Yesterday, the 2012 Olympics came to a close, and the day wasn't about the long and drawn out ceremony—full of ancient performers—it was about reliving one of the most memorable Olympics we can think of.
For us Coloradans, the story of the games was our darling, the mystical Missy Franklin.
Missy isn't just a dominant swimmer—at a mere 17 years old, she brought home four gold medals and one bronze—but her character is too bubbly, goofy and lighthearted not to love.
In a world filled with professional athletes acting absurdly—racking up DUIs like frat boys, beating their wives and/or girlfriends and demanding higher salaries and trades—Missy is a breath of fresh air.
She was incredibly easy to root for, not only because she's from the US and is one of us, but due to the person she is.
Missy's mammoth smile is heartwarming, a reminder of the good in a world veiled in so much bad.
Yes, she's a superstar in the sport of swimming, but she really is only a junior at Regis Jesuit High School, and when Justin Beiber took a few minutes out of his day to send her a video message we saw just that. Her face lit up and she almost teared up in excitement, jumping at Bob Costas' invitation to send the Beiber a message back.
Of course, sharing the pool with our Missy was the grizzled 27 year old Michael Phelps, who was once again phenomenal.
Phelps came into this, his fourth Olympics, thought of as too old to be overbearing for the competition—how wrong the critics were.
He swam stupendously, winning four golds (two individual) and two silvers, eventually becoming the greatest Olympian of all time with 22 total medals.
Phelps is fantastic, bringing excitement to swimming in the 21st century. He's cocky, he's a winner, he's all-American.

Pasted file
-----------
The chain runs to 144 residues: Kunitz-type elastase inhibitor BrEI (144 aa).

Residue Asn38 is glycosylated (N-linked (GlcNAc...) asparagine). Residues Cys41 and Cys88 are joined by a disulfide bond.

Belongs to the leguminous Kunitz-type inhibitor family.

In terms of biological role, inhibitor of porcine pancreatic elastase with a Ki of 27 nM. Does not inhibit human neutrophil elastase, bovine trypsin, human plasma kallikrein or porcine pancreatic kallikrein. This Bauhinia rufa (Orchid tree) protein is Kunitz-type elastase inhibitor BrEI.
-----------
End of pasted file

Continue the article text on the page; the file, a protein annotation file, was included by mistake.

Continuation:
But beyond the swimmers, there was so much more to “Inspire a Generation.”
Oscar Pistorius, a 25 year old runner from Pretoria, South Africa, became the first ever double amputee to compete in the Olympics.
“Blade Runner” didn't win any medals, but he embodied the Olympic spirit of humility, dedication and sportsmanship.
The real running sensation was again Usain Bolt of Jamaica, who set a new Olympic Record (9.63 seconds) in the 100m, and was part of the World Record (36.84) in the 4 x 100m relay.
Bolt is faster than lightening and he never ceases to amaze on the track or afterwords in his post-race celebrations where he dances and lets everyone know he's the greatest of all time.
In an act of rebellion, Wojdan Shaherkani became the first ever woman to compete internationally from her native Saudi Arabia when she participated in Judo.
Andy Murray was finally able to win on the big stage, defeating Roger Federer, to win a gold for Great Britain at their home Wimbledon court.
Other British athletes stepped it up for the home crowd as well, including Jessica Ennis (Gold in Heptathlon) and Mo Farah became the first to win Gold in 5,000m.
Let's not forget either the teams that were supposed to win, and came through in the world's biggest stage.
USA Women's Gymnastics took home five total medals (3 gold, 1 silver, 1 bronze), an awesome amount, and they even stumbled in some areas.
Men's and Women's Basketball were commanding throughout, and each team won gold. Neither team lost a single game, and for the women, it marks an unprecedented fifth straight Olympic gold.
The men saw the world continue to catch up, but the blend of superstars was special and each was willing to defer to the other in search of proving once again, we're still the best in basketball.
Most paramount performance of the games goes to Misty May and Kerri Walsh, who won gold in Women's Beach Volleyball for a most-ever third straight Olympics. As a team, the two went 21-0 in matches, 42-1 in sets, dropping their first ever set this year.
All in all, the women accounted for 58 of the United States' 104 total medals, a wonderful sign for young ladies looking to compete in sports.
And in the end, there are too many wonderful performances to list here, too many to remember them all.
But if you watched along the last two weeks, something struck you, something stuck with you, something inspired you.
This is the magic of the Olympics.